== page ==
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LINK-J & UC San Diego Joint Webinar Series #14 with Osaka University "Mechano-Driven Functionalization of Engineered Tissues" Session 5 - Precise cell-based modeling through cell and material preparations(Apr. 25, 2024)

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LINK-J & UC San Diego Joint Webinar Series #14 with Osaka University "Mechano-Driven Functionalization of Engineered Tissues" Session 5 - Precise cell-based modeling through cell and material preparations was held on April 25, 2024. (Host: LINK-J, Co-Host: University of California San Diego [UC San Diego])

*Japanese page

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Speakers

Dr. Andrew McCulloch, Distinguished Professor of Bioengineering and Medicine; Director, Institute of Engineering in Medicine, UC San DiegoDr. Tomohiko Maehama(Associate Professor, Kobe University Graduate School of Medicine)
Dr. Masahiro Kino-oka, Professor, Department of Biotechnology, Graduate School of Engineering, Osaka University
Dr. Brian Aguado, Assistant Professor of Bioengineering, Shu Chien-Gene Lay Department of Bioengineering at the UC San Diego Jacobs School of Engineering
Dr. Mee-Hae Kim, Associate Professor at the Department of Biotechnology, Osaka University Graduate School of Engineering
Ms. Miwako Waga, Senior Director of International Innovation Outreach, UC San Diego Office of Research and Innovation
Dr. Shunichi Takahashi, Ph.D., President and Chief Operating Officer, LINK-J

Presentations

Dr. Brian's talk
"Determining sex differences in cardiovascular disease using biomaterials"
Cardiovascular disease is the leading cause of death in both men and women, yet our mechanistic knowledge of the sex-specific molecular and cellular mechanisms that guide cardiovascular disease progression, particularly in women, remain poorly characterized. Studies evaluating disease mechanisms rarely state the sex of cells used for in vitro studies or are performed primarily in male animal models, causing our gap in knowledge. My laboratory uses precision biomaterials as in vitro and in vivo tools to dissect mechanisms that contribute to sexual dimorphisms in cardiovascular diseases, specifically aortic valve stenosis.
In my talk, I will discuss how we have used hydrogel biomaterials as engineered valve matrix mimics to explore sex dimorphisms in valvular interstitial cell phenotypes in vitro and describe sex-specific molecular mechanisms that may drive dimorphisms in aortic valve stenosis. Our work seeks to leverage biomaterial technologies to understand sex dimorphisms in health and disease, with the long-term goal of achieving sex and gender equity in cardiovascular disease treatments and outcomes.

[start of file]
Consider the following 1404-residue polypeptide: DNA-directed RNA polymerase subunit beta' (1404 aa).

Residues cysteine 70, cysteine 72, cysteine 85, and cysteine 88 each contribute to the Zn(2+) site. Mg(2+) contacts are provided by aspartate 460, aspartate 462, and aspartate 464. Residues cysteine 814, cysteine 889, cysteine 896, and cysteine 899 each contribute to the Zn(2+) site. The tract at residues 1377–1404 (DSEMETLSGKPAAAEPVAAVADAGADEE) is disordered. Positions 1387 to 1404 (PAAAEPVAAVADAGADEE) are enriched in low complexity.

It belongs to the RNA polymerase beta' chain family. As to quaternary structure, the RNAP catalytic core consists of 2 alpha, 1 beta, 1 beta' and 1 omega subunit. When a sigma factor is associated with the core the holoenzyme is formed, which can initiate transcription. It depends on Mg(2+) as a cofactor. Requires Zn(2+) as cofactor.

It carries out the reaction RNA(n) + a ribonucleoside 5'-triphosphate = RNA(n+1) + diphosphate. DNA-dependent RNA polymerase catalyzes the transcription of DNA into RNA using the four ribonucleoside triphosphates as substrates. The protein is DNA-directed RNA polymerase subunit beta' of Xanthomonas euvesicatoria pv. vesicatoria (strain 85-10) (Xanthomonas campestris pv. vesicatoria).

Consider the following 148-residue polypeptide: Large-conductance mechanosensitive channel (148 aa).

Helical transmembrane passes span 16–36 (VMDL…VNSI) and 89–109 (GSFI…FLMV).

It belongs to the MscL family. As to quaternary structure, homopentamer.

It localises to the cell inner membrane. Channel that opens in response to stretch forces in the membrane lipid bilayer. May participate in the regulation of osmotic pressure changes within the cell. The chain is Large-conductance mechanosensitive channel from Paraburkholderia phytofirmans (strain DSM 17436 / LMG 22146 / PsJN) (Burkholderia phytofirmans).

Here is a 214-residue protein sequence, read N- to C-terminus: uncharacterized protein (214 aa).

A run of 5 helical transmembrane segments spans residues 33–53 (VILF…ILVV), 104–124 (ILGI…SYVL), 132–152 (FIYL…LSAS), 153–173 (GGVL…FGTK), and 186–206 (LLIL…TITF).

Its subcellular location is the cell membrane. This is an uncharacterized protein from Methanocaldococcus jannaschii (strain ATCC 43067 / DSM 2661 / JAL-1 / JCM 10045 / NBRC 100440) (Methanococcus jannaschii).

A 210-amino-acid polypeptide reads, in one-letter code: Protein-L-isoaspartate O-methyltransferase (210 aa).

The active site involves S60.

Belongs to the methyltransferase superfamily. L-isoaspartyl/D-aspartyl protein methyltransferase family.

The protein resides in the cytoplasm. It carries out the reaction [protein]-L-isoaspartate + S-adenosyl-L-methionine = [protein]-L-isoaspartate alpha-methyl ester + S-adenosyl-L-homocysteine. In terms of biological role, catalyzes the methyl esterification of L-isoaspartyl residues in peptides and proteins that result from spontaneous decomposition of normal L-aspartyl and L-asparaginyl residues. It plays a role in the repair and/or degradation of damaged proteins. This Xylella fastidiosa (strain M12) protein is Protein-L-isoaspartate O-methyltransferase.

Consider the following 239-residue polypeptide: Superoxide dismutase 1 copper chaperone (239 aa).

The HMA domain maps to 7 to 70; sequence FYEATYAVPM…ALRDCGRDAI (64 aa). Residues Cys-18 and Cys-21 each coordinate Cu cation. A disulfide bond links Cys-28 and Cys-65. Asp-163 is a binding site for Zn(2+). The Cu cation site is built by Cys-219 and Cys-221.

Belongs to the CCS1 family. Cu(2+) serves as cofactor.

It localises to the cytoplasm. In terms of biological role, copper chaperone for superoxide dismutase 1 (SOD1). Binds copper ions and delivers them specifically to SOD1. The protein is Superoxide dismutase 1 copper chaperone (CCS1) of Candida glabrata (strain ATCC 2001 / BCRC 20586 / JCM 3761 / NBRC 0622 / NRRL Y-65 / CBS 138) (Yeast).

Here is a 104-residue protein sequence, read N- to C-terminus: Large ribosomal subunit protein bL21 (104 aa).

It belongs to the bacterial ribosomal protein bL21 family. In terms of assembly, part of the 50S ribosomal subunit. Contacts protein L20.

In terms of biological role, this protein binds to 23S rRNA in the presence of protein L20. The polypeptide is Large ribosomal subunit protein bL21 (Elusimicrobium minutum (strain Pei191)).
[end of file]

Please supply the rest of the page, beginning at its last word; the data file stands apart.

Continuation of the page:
Dr. Mee-Hae's talk
"Development of Culture Strategy for the Synchronous Differentiation of Human Induced Pluripotent Stem Cells"
To industrialize induced pluripotent stem cell (iPSC)-derived therapies, it is necessary to demonstrate the safety and efficacy of these therapies and develop robust and controllable bioprocesses to produce iPSC-derived functional cells. However, developing culture strategies for bioprocesses remains challenging because there is no efficient way to synchronize their differentiation stages.
This webinar will provide a novel culture strategy to improve the differentiation stability of iPSCs and their efficiency in giving rise to functional cells. First, we will briefly introduce the impact of mechanical forces within the cellular environment and identify key cell state determinants in iPSC expansion and differentiation. Specifically, we will focus on the manner in which cell behavior triggers mechano-chemical transduction signaling pathways in relation to the initial cell fate decision. We will then introduce the effect of the botulinum hemagglutinin (HA) on cell synchronization to achieve homogeneous population of differentiated cells. Temporal disruption of cell‐cell interactions by HA suppresses spatial heterogeneity of cells within the culture and synchronize mechanical memory via YAP localization. The homogeneous population of cells with the synchronized mechanical memory have higher capability to differentiate into functional cells than unsynchronized iPSCs. Finally, we will discuss the design principles of synchronous differentiation strategy for iPSCs based on the concept of Waddington's epigenetic landscape and it potential application to an existing culture technologies.

Recording is available on LINK-J's YouTube channel.

This webinar included time for Q&A and panel discussion, which led to interesting interactions with the audience. Thank you very much for your participation. We plan to offer similar sessions in the future. Stay tuned!

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